Giveaway rules and guidelines don’t have to be complicated, but they do have to be clear, and they should be communicated up front. There are also legal guidelines that brands must abide by when crafting giveaways and social media contests. They vary by state and contest type, but it’s important to know the rules and to clearly post the rules of a giveaway or contest from the beginning.
Sunny Co.’s original post included guidelines, but they were broad and unspecific, which contributed to the problem. The original post read, “EVERYONE that reposts and tags us in this picture within the next 24 HOURS will receive a FREE Pamela Sunny Suit. Offer only valid in [United States]. Promo ends 5/3/17 @ 3 pm MST *Must pay shipping+handling.”
It wasn’t hard to get people on board. The offer of a free swimsuit in exchange for relatively little effort had people reposting enthusiastically. But there was no communication about limiting or capping the giveaway in the original post. In fact, it wasn’t until 20 hours later that Sunny Co. posted official rules, part of which read, “Due to the viral volume of participants, we reserve the right to cap the promotion if deemed necessary.”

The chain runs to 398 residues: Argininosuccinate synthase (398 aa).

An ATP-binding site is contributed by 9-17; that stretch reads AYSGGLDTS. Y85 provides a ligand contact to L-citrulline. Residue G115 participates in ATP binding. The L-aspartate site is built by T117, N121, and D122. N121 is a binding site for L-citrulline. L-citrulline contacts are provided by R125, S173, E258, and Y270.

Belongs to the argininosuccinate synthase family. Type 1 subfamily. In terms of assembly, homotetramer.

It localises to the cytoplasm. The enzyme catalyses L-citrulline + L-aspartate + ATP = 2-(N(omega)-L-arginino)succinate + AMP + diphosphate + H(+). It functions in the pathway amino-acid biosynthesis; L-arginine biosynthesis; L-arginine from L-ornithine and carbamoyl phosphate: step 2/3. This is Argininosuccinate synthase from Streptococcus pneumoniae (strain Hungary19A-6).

The promo rules also include necessary information, like a limit of one suit per participant, estimated shipping times, and the fact that there would be no exchanges or returns accepted for the promo. All of its rules were understandable, but they were posted way too late in the game. In failing to post the rules up front, Sunny Co. caused confusion around the guidelines and made itself look bad in walking back its original promise.